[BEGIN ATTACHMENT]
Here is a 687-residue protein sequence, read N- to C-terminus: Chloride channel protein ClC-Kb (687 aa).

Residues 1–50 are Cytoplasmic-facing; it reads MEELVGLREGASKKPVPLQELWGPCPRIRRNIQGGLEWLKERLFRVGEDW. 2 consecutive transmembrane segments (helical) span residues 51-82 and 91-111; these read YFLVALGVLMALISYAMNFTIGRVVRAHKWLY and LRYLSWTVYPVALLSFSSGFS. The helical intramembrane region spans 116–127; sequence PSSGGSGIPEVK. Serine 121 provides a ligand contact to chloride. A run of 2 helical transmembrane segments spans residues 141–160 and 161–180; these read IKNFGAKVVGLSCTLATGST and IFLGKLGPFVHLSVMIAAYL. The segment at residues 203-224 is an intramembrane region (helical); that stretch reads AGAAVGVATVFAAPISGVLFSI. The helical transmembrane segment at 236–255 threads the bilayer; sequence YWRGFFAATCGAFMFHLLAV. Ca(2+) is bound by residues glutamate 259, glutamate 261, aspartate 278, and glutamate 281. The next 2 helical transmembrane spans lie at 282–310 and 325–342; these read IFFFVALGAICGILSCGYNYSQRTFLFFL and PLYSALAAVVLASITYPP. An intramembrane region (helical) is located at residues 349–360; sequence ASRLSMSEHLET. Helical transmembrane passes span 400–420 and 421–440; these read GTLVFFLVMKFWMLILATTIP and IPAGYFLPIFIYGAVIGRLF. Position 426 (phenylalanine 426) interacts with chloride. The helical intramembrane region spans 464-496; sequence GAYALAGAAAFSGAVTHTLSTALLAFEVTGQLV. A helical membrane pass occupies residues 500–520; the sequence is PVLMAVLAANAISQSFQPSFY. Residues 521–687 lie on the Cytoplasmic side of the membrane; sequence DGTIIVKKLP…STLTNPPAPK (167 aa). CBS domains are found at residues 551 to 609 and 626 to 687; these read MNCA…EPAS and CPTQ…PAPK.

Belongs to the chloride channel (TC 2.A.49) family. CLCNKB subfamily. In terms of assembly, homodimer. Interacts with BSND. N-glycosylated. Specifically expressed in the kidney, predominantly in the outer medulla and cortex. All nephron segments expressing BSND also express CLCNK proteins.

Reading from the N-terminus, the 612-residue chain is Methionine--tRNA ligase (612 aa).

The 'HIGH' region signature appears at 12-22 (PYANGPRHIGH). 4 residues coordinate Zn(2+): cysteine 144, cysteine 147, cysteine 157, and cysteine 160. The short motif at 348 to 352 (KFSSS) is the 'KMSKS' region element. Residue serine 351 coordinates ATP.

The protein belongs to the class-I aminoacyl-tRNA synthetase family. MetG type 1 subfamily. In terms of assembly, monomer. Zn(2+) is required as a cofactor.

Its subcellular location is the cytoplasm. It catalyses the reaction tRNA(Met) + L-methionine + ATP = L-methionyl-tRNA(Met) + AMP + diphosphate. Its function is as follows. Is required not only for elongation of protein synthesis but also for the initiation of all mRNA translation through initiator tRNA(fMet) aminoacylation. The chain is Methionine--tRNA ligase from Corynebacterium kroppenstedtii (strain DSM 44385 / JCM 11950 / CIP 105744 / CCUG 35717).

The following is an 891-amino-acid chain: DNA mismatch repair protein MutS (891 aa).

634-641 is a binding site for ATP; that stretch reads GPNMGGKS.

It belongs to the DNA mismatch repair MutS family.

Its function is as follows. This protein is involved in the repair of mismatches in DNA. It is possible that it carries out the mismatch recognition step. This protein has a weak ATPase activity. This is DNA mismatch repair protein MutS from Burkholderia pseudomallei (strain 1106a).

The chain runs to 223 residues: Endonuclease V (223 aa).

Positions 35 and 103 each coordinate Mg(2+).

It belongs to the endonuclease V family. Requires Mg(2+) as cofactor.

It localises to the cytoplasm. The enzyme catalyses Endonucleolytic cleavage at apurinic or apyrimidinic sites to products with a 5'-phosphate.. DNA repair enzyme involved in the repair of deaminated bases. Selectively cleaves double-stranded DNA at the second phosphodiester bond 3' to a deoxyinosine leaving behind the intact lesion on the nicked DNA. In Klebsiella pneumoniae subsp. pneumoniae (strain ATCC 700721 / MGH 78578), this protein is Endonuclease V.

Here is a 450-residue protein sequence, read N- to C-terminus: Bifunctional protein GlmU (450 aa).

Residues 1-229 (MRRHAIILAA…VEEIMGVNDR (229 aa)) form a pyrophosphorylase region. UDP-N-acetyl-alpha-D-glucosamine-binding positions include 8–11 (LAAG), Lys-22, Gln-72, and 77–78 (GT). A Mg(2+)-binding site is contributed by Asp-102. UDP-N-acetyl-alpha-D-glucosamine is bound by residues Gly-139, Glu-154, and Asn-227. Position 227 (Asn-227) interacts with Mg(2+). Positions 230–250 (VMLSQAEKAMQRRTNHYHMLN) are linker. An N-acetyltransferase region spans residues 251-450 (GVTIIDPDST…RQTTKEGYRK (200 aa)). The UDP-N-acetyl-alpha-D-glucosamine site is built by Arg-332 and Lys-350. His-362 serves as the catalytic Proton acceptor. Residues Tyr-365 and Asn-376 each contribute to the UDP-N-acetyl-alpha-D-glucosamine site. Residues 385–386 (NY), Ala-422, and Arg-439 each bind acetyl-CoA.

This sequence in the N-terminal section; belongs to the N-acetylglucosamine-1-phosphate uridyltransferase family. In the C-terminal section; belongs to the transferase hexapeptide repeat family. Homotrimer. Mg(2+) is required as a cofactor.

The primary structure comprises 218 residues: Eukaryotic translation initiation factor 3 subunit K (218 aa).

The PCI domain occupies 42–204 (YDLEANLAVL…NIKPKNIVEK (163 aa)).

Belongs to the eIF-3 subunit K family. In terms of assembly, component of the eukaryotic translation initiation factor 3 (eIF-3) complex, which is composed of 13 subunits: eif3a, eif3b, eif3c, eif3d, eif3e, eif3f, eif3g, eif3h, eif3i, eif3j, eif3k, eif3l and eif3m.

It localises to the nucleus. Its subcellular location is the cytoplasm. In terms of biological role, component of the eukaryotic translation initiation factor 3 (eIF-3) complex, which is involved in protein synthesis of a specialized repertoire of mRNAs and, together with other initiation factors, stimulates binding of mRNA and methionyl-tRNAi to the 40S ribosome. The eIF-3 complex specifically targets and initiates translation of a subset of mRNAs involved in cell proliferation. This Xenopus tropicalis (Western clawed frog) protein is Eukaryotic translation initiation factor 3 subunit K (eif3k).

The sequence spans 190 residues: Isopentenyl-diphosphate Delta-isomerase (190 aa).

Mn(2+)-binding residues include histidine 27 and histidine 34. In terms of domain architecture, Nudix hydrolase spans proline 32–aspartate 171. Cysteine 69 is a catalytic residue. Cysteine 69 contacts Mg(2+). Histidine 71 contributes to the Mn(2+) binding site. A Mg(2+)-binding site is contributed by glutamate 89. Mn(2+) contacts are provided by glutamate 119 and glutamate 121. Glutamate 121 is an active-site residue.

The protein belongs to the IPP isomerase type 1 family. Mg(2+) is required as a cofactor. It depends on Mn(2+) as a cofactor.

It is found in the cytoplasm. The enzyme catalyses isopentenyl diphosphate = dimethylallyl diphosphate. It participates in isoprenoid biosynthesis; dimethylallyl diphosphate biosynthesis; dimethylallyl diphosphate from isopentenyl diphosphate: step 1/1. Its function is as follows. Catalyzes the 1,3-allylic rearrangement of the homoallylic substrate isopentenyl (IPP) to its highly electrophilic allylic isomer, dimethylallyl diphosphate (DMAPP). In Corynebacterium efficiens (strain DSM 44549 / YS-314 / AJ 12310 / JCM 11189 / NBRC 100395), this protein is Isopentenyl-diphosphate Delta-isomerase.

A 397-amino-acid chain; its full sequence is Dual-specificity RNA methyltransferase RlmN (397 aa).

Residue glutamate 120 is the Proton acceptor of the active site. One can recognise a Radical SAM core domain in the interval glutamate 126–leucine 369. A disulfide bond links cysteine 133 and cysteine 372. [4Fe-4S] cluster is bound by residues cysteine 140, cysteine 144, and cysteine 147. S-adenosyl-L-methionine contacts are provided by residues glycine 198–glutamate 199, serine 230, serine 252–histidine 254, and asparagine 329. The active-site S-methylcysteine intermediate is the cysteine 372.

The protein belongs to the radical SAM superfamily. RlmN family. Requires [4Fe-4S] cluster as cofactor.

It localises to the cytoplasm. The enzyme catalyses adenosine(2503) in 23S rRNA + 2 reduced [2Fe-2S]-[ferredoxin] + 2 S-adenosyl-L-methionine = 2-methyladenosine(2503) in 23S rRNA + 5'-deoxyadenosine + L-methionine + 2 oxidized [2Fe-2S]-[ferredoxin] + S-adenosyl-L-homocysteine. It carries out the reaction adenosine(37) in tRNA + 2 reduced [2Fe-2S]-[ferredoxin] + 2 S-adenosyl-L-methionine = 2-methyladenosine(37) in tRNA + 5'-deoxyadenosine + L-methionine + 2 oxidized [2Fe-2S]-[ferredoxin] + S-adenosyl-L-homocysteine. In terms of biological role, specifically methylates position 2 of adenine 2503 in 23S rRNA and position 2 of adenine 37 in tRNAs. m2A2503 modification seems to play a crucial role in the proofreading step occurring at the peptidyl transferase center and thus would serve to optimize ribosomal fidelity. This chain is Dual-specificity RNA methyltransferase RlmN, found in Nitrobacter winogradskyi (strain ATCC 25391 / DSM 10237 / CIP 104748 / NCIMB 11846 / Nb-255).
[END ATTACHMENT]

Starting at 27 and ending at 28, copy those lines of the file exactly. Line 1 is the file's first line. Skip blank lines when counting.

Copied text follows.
A 397-amino-acid chain; its full sequence is Dual-specificity RNA methyltransferase RlmN (397 aa).

Residue glutamate 120 is the Proton acceptor of the active site. One can recognise a Radical SAM core domain in the interval glutamate 126–leucine 369. A disulfide bond links cysteine 133 and cysteine 372. [4Fe-4S] cluster is bound by residues cysteine 140, cysteine 144, and cysteine 147. S-adenosyl-L-methionine contacts are provided by residues glycine 198–glutamate 199, serine 230, serine 252–histidine 254, and asparagine 329. The active-site S-methylcysteine intermediate is the cysteine 372.